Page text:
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New World Library Unshelved

New World Library Unshelved

Positive news and inspiring views from the New World Library community


Friday, February 22, 2013
It's the Perennial Philosophy (Or, There's Nothing New in the New Age)
 

I was asked to write a blog about the latest trends in mind, body, spirit publishing. It got me thinking, first about the word trends and then about our publishing program in general. Something in the word trends implies things that come and go, things — whether fashions or ideas or whatever — that are popular for a while and then fade a bit.

I remember something my old (dear and departed) friend Hal Kramer said when asked about trends in publishing (he founded Celestial Arts Publishing and then went on to start H J Kramer). He said, “We don’t follow trends, we make trends.”

Yes, at New World Library we innovate in our publishing, and sometimes we even make trends. But the core of our publishing is something much deeper than the latest trend; it’s what Aldous Huxley famously described as the Perennial Philosophy. The roots of our publishing program go back to the earliest written words ever recorded.

Since the early days of humanity, people have had great, deep questions about it all. Humans have always wanted to make their lives better — more satisfying, more fulfilling. It’s encoded somehow in our DNA; Martha Graham called it our “divine discontent” — our drive to expand in some way, improve our lives, and even realize a great potential we all sense we have, even if that sense is buried deep somewhere in our subconscious minds.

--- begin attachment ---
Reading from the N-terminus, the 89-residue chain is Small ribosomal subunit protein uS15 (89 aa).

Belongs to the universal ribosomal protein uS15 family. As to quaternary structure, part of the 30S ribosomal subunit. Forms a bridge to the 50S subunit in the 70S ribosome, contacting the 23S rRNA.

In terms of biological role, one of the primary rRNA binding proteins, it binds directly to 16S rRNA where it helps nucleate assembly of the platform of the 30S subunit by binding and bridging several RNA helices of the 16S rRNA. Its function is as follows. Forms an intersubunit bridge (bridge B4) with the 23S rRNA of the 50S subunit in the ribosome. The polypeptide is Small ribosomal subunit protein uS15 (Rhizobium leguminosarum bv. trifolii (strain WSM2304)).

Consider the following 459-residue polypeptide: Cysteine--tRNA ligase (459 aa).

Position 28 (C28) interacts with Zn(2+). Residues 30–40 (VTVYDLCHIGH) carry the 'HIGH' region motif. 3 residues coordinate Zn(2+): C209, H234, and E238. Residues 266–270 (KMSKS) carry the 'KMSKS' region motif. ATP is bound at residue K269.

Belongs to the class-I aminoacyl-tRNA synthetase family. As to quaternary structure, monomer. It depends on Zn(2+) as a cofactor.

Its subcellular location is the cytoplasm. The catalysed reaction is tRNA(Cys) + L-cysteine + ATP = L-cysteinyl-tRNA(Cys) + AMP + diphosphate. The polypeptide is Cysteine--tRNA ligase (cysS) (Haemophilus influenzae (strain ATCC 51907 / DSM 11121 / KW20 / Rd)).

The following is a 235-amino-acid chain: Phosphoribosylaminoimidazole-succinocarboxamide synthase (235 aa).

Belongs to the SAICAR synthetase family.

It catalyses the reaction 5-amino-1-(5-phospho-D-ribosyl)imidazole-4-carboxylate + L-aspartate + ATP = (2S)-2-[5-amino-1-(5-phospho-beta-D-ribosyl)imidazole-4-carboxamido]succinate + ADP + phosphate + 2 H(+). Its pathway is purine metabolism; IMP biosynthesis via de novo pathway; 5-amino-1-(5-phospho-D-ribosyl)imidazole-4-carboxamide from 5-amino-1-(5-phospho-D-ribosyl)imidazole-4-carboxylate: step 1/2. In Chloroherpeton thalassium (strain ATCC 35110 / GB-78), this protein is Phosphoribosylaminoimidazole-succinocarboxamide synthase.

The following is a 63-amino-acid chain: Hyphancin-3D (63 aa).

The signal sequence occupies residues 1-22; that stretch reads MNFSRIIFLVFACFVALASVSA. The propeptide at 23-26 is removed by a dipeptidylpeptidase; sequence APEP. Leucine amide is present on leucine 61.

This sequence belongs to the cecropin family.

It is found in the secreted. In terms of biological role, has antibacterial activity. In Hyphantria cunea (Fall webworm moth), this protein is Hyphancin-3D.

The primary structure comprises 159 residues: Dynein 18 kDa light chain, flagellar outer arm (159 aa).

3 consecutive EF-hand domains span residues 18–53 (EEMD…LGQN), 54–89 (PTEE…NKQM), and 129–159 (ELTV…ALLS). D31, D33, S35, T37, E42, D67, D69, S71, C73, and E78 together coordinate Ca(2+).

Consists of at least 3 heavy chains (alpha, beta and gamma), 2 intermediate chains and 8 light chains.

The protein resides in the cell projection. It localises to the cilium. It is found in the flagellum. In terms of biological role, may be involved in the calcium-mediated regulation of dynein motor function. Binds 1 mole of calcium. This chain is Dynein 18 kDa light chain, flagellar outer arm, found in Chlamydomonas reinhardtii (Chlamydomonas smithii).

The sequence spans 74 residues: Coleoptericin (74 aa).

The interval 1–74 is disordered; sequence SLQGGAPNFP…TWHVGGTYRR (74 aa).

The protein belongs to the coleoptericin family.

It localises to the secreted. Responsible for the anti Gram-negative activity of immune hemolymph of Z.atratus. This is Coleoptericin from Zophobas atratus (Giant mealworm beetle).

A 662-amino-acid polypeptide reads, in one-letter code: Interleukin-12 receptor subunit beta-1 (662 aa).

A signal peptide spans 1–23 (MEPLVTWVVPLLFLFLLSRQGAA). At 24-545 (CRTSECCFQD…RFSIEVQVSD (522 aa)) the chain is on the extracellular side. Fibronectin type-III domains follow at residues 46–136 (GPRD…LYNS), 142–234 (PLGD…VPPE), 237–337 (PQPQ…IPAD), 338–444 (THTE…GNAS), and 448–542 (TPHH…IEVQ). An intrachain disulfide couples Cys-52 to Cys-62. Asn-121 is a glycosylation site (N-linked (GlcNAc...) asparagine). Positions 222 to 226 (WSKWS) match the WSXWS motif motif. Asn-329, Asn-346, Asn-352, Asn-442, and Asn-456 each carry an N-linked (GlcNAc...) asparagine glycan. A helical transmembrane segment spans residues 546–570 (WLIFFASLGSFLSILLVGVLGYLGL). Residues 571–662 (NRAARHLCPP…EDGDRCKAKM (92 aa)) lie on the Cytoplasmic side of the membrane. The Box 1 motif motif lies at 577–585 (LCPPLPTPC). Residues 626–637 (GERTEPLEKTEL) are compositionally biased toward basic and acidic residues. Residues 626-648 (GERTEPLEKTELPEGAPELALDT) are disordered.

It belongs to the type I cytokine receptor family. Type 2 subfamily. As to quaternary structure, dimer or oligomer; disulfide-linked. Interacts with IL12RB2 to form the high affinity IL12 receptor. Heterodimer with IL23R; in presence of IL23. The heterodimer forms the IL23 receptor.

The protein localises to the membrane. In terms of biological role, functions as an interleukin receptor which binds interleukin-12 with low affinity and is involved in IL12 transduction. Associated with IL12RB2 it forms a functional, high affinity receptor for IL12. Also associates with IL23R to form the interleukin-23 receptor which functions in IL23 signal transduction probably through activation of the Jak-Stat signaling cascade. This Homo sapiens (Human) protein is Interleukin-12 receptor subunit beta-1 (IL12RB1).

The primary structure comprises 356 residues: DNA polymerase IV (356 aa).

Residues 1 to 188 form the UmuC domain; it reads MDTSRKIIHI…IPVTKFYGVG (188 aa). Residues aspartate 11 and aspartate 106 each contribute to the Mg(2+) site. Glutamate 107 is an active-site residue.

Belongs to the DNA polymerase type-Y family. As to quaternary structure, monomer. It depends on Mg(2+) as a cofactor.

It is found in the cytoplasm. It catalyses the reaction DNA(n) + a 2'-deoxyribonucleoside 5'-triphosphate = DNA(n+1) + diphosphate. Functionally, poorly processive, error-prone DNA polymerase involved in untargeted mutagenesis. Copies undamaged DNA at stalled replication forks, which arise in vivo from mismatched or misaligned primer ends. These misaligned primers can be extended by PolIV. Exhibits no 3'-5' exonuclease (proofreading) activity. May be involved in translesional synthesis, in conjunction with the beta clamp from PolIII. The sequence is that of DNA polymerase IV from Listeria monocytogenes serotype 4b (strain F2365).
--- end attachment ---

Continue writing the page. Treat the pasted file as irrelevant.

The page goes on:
One of the first books ever written was the Bhagavad Gita — the “Divine Song.” We published a beautiful prose version of it called The Bhagavad Gita: A Walkthrough for Westerners. The Gita is over 5,000 years old, and it still speaks to us in the 21st century with depth and power and love. It is still as important and relevant and potentially life changing as The Power of Now and a great many other books we have published recently at New World Library. Here’s one of my favorite quotes worth pondering from the Gita:

Even in the knocks of life we can find great gifts.

Another book that changed my life as well as those of countless others, As You Think by James Allen (originally titled As a Man Thinketh) was written in 1904. When I first read that book, I put several quotes from it in big letters up on my wall, and stared at them until I memorized them:

You will become as great as your dominant aspiration. . . .
If you cherish a vision, a lofty ideal in your heart
you will realize it.

Words like these never go out of fashion. Words like these have changed my life. So many other books that we’ve published have been read and treasured for many, many years. The Art of True Healing by Israel Regardie was first written in 1932, and it still blows me away with its powerful and profound insights into the nature of healing and the law of attraction. Joseph Campbell was born in 1904; his work has been out for many decades now. So has the work of Mother Teresa and Alan Watts, and it’s still as vital today as it was when it was written.

We don’t follow trends. We publish books that are timeless. I have no doubt that hundreds of years in the future, people driven by their divine discontent will still be reading Eckhart Tolle, Shakti Gawain, and many other authors we love and are gratified to be able to present to the world.


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